When young Jojo is thrown into the woods and forced save his little sister, he also learns to get along with her in this adventure tale filled with ravenous wolves, raging rivers, and a crafty old hobo. It’s about life and love being a grand adventure, and how you can squeeze one more person into it, even if it’s your annoying little baby sister.

“Proud Citizen” (USA) – Director: Thomas Southerland
After winning second place in a play writing contest, a Bulgarian woman travels to small town Kentucky for the premiere of her play. Expecting southern hospitality, she instead finds an America full of dichotomy in this funny, heartwarming and sometimes heartbreaking meditation on the comfort (and discomfort) of strangers. (B/W)

“They Look Like People” (USA) – Director: Perry Blackshear
Suspecting that those around him are actually malevolent shape-shifters, a troubled young man questions whether to protect his only friend from an impending war, or from himself.

Documentary Features Program

“20 Years of Madness” (USA) – Director: Jeremy Royce
When the eccentric cast of a mid-90s Public Access show in Detroit reunite after 20 years to make a new episode, they are forced to take a hard look at their lives and reconcile their teenage dreams with the realities of adulthood.

Autism in Love” (USA) – Director: Matt Fuller
The story of four adults with autism spectrum disorders as they search for and manage love and relationships. Their stories, heartbreaking and brave, take audiences on a journey that urges them to question and reevaluate their own ideals of what it means to love and be loved.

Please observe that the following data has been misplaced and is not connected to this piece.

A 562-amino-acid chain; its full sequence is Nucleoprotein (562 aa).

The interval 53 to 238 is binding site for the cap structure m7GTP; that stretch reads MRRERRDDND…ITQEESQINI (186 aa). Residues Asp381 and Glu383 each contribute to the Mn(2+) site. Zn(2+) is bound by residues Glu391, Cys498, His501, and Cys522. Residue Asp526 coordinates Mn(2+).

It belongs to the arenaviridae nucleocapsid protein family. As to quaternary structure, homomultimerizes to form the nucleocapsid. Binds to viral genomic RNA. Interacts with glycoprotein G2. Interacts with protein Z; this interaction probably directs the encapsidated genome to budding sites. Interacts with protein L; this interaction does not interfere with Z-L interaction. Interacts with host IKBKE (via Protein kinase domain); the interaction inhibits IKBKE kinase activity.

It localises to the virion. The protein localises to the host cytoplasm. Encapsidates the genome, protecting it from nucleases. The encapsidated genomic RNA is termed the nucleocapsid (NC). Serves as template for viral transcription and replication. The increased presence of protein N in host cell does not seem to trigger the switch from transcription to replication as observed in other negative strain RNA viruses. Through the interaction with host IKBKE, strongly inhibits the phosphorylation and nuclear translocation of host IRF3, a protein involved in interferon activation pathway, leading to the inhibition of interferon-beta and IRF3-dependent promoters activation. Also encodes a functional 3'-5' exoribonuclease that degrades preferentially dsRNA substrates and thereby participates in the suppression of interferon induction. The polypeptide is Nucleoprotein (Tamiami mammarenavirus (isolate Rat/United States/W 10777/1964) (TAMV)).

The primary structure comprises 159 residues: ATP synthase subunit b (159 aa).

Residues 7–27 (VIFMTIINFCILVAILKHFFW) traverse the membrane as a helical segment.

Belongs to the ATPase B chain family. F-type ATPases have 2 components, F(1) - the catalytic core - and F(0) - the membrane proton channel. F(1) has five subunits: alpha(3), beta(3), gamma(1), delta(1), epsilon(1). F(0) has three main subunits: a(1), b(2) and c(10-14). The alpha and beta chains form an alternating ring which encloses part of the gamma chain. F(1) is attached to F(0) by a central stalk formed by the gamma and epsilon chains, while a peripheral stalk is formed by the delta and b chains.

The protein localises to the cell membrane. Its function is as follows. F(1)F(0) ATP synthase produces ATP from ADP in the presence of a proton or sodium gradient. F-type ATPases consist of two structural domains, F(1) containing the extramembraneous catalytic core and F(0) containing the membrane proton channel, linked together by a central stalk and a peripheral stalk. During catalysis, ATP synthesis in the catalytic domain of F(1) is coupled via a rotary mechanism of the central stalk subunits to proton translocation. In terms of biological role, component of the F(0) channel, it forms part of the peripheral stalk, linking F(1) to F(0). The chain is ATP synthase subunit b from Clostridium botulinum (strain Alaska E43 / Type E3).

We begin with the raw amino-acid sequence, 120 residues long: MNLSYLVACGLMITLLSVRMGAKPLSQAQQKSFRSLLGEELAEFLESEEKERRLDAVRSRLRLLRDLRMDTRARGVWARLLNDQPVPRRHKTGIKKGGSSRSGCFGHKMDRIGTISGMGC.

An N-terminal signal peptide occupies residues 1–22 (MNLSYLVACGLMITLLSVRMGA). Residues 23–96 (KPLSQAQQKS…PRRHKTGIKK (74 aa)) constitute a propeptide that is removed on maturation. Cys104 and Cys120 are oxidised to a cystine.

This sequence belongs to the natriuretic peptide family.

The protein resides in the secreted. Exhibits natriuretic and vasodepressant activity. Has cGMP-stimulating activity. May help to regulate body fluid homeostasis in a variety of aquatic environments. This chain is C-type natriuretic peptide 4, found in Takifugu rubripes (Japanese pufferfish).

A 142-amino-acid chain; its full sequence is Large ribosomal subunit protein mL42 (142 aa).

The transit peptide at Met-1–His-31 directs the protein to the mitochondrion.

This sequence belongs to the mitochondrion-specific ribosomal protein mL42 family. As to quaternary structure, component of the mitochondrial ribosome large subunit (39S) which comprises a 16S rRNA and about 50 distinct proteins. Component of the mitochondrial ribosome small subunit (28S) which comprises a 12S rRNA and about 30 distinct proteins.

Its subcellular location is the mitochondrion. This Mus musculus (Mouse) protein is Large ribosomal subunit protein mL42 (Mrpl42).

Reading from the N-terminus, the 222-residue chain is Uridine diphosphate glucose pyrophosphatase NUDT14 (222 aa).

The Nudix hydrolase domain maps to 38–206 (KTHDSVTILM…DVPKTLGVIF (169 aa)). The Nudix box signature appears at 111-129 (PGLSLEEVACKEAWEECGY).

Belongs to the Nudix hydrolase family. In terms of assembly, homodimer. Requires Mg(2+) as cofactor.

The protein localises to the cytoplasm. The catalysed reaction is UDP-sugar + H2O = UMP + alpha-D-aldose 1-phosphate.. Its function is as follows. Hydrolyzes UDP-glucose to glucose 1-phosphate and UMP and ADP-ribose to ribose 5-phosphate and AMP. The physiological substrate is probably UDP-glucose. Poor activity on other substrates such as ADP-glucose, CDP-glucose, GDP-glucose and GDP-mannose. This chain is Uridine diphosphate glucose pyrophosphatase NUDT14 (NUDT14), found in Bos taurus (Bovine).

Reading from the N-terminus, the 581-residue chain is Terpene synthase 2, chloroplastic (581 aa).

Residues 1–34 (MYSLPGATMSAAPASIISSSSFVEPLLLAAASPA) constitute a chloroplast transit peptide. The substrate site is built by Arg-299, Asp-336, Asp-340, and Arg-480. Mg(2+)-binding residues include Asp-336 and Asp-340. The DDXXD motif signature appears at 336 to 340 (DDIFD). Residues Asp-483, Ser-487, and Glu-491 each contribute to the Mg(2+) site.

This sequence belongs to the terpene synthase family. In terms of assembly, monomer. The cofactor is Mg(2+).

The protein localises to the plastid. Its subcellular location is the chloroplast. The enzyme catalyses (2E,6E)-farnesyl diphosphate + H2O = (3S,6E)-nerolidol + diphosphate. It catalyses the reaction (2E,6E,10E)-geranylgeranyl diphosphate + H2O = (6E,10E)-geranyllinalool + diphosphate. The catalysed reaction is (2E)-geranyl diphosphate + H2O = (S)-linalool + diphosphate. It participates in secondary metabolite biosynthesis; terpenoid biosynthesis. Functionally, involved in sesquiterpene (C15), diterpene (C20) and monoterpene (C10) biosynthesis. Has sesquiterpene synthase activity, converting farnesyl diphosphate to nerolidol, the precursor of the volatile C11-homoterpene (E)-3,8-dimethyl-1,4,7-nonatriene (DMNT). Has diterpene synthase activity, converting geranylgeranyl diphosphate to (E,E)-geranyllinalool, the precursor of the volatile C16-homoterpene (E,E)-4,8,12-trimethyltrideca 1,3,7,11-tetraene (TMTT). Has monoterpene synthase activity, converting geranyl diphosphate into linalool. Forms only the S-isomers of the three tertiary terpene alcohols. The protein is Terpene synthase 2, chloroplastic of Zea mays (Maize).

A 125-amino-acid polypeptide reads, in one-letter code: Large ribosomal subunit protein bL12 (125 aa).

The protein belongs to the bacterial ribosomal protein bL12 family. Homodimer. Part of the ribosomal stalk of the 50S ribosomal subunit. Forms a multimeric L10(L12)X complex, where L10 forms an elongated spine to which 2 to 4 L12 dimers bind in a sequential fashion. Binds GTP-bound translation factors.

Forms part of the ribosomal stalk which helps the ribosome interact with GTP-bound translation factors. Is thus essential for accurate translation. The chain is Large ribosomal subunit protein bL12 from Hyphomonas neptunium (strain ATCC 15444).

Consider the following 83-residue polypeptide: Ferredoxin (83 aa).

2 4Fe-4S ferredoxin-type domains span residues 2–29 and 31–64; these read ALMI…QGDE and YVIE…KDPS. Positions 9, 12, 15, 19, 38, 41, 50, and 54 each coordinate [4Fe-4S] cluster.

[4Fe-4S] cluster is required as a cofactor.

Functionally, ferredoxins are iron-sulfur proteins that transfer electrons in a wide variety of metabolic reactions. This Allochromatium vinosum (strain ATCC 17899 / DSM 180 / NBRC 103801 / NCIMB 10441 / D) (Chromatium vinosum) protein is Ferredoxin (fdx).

Cartel Land” (USA) – Director: Matthew Heineman
With unprecedented access, this riveting, on-the-ground look at the journeys of two modern-day vigilante groups and their shared enemy – the murderous Mexican drug cartels. “Cartel Land” is a chilling, visceral meditation on the breakdown of order and the blurry line between good and evil.

“The Chinese Mayor” (China) – Director: Hao Zhou
Granted remarkable access to the daily business of a high-ranking mainland Chinese official, Hao Zhou’s “The Chinese Mayor” offers a fascinating verite portrait of the collision between progress, politics, corruption and citizens’ rights in a rapidly changing People’s Republic. This is the China that the authorities there don’t want you to see.

“The Cult of J. T. Leroy” (USA) – Director: Marjorie Sturm
JT’s life and death sprang open a Pandora’s box of powerful questions about literature and culture, identity and celebrity, and the reality of the society we live in. A teen prostitute, addicted to heroin and infected with HIV, J.T. was encouraged by a therapist to write his life story–a bizarre tale that perplexes to this day.

“Omo Child: The River and the Bush” (USA) – Director: John Rowe
For generations people in the Omo Valley (southwest Ethiopia) believed some children are cursed and that these ‘mingi’ children must be killed. Lale Labuko, a young educated man decided one day he would stop this horrific practice. This beautiful film shot over a five year period follows Lale’s journey to change an ancient practice.

“Dying to Know” (USA) – Director: Gay Dillingham
This intimate portrait celebrates two complex, controversial characters that shaped a generation. Two 1960’s Harvard psychology professors began probing the edges of consciousness through experiments with psychedelics-Timothy Leary, the LSD guru and Richard Alpert. The film invites us into the future and the biggest mystery of all: death.

MLFF runs from May 27-31. Ticket sales and additional festival information can be found at: www.MammothLakesFilmFestival.com